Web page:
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New York's colorful Mayor Koch may carry banners of both parties in bid for reelection

It may be bad year for New York City, but it could prove be the best yet for the city's colorful mayor, Edward I. Koch. Transit woes, rising crime, President Reagan's proposed budget cuts, and uncertainty whether the city can close its projected budget gap for the 1982 fiscal year cloud the city's horizon.

But Mayor Koch -- the "Casey Stengel of politics," as one pundit has called him --stands the best chance of becoming a "fusion" candidate for mayor later this year since the popular Fiorello LaGuardia, who won the nomination of both major parties and served from 1934 to 1945.

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Koch, lean and lanky, is in some ways much like the late squat and stocky baseball manager Stengel: a combination of showman, soapbox bon vivant, and used-car salesman, blended with long experience in his chosen profession.

The Democratic mayor has plenty of support to run on the Republican ticket as well, thus making him the candidate of both major parties, according to George Clark Jr., the GOP's new New York State chairman.

In an interview, Mr. Clark said that if the decision was up to him (it's not, it's up to the entire Republican State Committee), he would like to see Koch have "some competition" from a registered, bona fide Republican. Nevertheless, Clark admitted, "there is support for Koch among Republicans. I would be lying if I said there was not."

Other prominent Republicans, from President Reagan on down, have lavished praise on the mayor's fiscal conservatism and budget-balancing in the past few years.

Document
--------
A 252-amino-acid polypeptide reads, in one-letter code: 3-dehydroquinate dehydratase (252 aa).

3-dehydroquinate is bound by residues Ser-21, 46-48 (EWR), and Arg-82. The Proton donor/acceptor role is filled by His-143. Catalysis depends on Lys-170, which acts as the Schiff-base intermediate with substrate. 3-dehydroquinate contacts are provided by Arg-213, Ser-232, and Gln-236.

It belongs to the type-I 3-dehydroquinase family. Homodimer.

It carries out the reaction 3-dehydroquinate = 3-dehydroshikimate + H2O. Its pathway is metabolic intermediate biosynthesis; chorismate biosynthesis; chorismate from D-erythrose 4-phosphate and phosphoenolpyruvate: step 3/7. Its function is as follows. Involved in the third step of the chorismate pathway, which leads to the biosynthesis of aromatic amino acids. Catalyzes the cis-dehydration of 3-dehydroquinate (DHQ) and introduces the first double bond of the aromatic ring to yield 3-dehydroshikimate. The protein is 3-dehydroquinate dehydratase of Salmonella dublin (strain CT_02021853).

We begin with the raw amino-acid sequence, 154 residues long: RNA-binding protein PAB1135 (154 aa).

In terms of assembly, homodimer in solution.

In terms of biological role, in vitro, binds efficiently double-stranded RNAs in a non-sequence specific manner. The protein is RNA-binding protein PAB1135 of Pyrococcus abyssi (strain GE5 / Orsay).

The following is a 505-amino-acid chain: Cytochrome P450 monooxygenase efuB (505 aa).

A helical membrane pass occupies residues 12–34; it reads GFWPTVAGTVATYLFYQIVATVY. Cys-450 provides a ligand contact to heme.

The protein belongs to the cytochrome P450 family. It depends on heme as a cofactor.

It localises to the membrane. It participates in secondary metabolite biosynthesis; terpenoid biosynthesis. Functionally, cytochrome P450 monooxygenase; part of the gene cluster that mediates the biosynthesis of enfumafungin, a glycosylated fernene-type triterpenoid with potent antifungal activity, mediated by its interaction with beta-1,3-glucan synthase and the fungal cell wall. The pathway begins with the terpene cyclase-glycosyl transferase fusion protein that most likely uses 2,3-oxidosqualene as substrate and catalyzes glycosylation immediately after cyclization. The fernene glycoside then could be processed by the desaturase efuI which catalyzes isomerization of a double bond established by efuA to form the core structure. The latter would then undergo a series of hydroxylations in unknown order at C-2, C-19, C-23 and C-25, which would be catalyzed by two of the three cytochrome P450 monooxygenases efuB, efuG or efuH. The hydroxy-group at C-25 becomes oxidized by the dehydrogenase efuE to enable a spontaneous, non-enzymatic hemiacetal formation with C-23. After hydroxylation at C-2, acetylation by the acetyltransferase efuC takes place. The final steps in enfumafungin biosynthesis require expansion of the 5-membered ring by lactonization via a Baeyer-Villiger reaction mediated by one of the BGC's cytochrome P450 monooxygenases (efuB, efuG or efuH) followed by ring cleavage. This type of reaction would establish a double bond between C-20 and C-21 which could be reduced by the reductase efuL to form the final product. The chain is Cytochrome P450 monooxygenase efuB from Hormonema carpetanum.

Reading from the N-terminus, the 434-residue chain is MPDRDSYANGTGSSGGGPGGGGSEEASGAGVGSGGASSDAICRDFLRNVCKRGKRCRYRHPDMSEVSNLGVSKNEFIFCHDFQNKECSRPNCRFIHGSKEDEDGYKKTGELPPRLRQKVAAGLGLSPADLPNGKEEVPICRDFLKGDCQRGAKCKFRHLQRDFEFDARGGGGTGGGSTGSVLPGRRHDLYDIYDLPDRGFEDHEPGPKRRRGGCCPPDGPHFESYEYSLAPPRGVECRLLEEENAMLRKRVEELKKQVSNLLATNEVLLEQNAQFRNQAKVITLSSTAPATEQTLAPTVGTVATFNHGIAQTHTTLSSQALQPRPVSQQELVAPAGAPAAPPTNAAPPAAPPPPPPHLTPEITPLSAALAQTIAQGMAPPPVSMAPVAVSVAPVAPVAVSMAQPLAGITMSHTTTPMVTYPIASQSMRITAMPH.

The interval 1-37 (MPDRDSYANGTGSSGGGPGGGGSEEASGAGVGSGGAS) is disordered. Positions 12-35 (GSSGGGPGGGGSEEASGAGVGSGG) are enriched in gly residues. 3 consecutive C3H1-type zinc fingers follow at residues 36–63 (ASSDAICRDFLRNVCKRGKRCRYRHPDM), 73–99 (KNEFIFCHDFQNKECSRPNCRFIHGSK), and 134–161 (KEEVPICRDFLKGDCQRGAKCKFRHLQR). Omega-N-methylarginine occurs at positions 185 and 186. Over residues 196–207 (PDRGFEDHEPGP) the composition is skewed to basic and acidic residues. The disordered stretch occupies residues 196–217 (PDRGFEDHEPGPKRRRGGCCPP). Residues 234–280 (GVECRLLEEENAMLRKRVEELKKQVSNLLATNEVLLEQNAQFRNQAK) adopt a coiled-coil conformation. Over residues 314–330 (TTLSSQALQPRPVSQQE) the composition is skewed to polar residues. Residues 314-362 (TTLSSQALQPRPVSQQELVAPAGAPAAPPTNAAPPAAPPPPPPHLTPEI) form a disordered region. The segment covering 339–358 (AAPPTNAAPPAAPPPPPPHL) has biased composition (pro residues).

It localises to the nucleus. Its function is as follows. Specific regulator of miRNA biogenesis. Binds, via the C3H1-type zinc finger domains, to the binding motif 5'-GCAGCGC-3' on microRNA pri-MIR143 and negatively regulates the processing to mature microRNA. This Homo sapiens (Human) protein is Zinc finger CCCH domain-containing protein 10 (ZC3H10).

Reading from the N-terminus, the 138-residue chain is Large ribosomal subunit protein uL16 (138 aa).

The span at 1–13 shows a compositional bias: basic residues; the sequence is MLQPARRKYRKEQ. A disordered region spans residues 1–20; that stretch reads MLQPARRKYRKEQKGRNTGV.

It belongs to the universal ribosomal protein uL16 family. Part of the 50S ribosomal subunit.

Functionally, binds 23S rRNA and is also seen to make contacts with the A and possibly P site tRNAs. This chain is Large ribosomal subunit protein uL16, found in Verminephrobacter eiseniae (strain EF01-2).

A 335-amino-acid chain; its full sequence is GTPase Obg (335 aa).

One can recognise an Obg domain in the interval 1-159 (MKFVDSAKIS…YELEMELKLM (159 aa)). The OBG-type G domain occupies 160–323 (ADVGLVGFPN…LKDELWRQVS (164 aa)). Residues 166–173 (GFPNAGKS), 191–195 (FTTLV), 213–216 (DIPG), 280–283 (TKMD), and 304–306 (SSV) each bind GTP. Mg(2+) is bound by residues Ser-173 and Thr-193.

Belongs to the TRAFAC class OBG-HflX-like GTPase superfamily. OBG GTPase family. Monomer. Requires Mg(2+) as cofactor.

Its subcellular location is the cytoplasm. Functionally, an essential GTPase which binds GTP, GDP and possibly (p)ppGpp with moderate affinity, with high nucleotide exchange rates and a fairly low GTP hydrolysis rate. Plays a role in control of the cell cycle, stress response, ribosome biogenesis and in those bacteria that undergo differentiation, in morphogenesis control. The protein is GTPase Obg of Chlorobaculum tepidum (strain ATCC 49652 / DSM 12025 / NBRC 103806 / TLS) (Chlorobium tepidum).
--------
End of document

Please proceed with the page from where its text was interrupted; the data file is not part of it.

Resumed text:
For his part, Koch earlier said he would enter the Republican mayoral primary provided three of the city's five county Republican leaders supported him. Presumably, one of these would have to be Mr. Clark, who aside from being state chairman is also the party's Brooklyn County leader. Clark says he would go along with what a majority of committee members wanted despite his own preference to back a Republican for mayor.

Adding credibility to the likelihood that Koch will run on both tickets is the dissatisfaction of state GOP leaders with the only announced Republican candidate, former state Off Track Betting (OTB) chairman Bernard Rome. He announced his candidacy April 21.

Mr. Rome, who quit his OTB job after differing with Koch on casino gambling -- he opposes it, the mayor favors it -- will have difficulty raising money for the GOP nomination if party leaders go for Koch.

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The mayor already has raised nearly half a million dollars for his 1981 mayoral race even though he is not expected to formally announce his candidacy until June.

He has told reporters, businessmen, and government officials that he intends to be a "three-term mayor" and that he has absolutely no other political aspirations.

A recent poll showed 60 percent of New Yorkers thought Koch w as doing at least a good job as mayor.

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